Student News

Students May Take Only Two Seminars

Students are reminded that the Law School Handbook academic rules allow students to take no more than two seminars in any semester. Students are expected to comply with this rule.

Additional Printing Credit Added to Student Accounts

With the start of a new semester, 500 pages of printing credit have been added to each student's account.  This is also a good occasion on which to remind students, particularly 2Ls, 3Ls and 4Ls, that if they cannot print wirelessly to the laptop printer, it is probably because they are still using their old Lawnet credentials.  At this time last year, when we moved students' accounts from Lawnet to Active Directory, we announced that students would need to bring their laptops by the IT department for assistance reconfiguring their computers to print on the new network.  If you never did so and wish to print wirelessly, please stop by.

Kentucky Bar Exam Presentation Next Tuesday

Students planning to take the July 2011 or February 2012 Kentucky Bar Exam should plan to attend the January 11 bar program.  Guest speakers, Eric Ison, Chair of the Kentucky Board of Bar Examiners, and Bonnie Kittinger, Director and General Counsel of the Kentucky Office of Bar Admissions,  will discuss the following important information and answer your questions:

  • Most common mistakes students make on their bar applications
  • Most common questions received by the Kentucky Office of Bar Admissions
  • Statistics for bar passage
  • Essay component of the Kentucky Bar Exam – what subjects are covered; how questions are drafted; how answers are graded
  • Do's and Don'ts when answering essay questions on the Kentucky Bar Exam

The program will begin at 12:15, in Room 275.  Pizza will be provided.


Weekly Academic Success Tip - Tips for a New Semester

Here are some things to consider at the start of this new semester.  The Academic Success Office is available to help you with any of the areas for which you want to make an appointment.

  • Remember that a grade measured your knowledge and application on one set of questions at one point in time on one day.  If you did well, congratulations.  But do not slack off because you think you will do that well again without working hard.  If you did not do as well as you wanted, realize that changes in study habits can make a world of difference.  Some people catch on to law school faster than others.
  • Study smarter not harder.  There are many strategies and techniques that can make you more efficient and effective.  Law school success is not only about knowing the law and applying it.  Law school success is also about knowing how to study the law.  Even 2L and 3L students can benefit from new study habits.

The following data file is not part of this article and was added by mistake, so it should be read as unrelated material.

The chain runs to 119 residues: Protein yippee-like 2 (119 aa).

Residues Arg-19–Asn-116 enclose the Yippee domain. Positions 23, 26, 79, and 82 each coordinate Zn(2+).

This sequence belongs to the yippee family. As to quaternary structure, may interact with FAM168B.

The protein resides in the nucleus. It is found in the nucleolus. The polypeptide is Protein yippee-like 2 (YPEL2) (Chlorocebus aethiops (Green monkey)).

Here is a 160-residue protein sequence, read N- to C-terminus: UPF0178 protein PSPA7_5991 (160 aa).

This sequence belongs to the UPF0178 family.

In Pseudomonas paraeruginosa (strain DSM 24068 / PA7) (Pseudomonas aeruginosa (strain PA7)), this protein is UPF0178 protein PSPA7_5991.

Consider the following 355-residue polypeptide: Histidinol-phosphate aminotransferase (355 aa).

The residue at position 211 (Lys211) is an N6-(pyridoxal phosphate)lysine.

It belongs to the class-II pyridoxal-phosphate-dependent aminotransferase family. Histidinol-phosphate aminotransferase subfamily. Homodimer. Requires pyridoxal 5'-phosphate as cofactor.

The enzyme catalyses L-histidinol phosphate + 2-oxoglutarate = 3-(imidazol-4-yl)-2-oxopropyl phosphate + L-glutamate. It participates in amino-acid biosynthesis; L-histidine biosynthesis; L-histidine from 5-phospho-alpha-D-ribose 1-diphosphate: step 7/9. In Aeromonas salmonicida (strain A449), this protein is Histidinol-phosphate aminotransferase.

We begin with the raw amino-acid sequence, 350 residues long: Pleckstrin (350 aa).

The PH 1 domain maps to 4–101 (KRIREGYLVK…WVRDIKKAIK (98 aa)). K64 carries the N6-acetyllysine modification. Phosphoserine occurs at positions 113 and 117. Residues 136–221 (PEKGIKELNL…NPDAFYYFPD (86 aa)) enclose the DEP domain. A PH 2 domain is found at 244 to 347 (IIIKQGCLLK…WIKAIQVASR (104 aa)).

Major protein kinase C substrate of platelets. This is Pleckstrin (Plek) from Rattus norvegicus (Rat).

• Ask for assistance if you are not happy with your grades.  You are not destined to be the “great middle” of your class if you are willing to take control of the situation and seek help.  Make an appointment with the Director of Academic Success.  Ask questions regularly of your professors.  Find a good study partner or study group.  If you are a 1L, participate in the Structured Study Group program. 
  • Use study aids wisely.  Study aids are supplements to your own work and processing of the material.  Study aids are not shortcuts.  You must do the struggling with the material to understand it deeply and be able to apply it.  Use study aids to assist in your understanding.
  • Remember that memorization of the law takes time.  You must know your “black letter” law as a foundation.  You must know the main rules, the exceptions to the rules, the variations on the rules, and the exact elements/factors of the rules.  Drill.  Drill.  Drill.
  • Outline regularly for every course.  By staying on top of your outlining, you give yourself a master document from which to study for exams.  You need to understand the overview, the relationship among concepts, the methodologies (steps of analysis and tests), and enough detail to flesh all of it out.  By condensing material each week, you begin to master these four levels of knowledge.
  • Review regularly throughout the semester.  Study for exams all semester long.  If you distribute your learning, you will have deeper understanding of the law, retain information better, recall information better, recognize issues more easily, and be able to answer questions more effectively.  You forget 80% of what you learn within two weeks without regular review.  If you wait until the last six weeks to study for exams, you will be re-learning nine weeks of material while you are learning six weeks of material for the first time.